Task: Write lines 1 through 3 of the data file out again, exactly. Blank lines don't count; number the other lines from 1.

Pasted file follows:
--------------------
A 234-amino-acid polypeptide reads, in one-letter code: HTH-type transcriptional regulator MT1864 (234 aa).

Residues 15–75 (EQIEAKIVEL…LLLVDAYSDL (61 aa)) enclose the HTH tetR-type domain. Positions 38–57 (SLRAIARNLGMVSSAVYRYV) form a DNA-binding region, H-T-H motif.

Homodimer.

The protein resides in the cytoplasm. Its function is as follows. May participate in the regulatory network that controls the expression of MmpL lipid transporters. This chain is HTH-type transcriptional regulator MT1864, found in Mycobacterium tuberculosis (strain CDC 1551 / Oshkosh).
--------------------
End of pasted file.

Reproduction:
A 234-amino-acid polypeptide reads, in one-letter code: HTH-type transcriptional regulator MT1864 (234 aa).

Residues 15–75 (EQIEAKIVEL…LLLVDAYSDL (61 aa)) enclose the HTH tetR-type domain. Positions 38–57 (SLRAIARNLGMVSSAVYRYV) form a DNA-binding region, H-T-H motif.

Homodimer.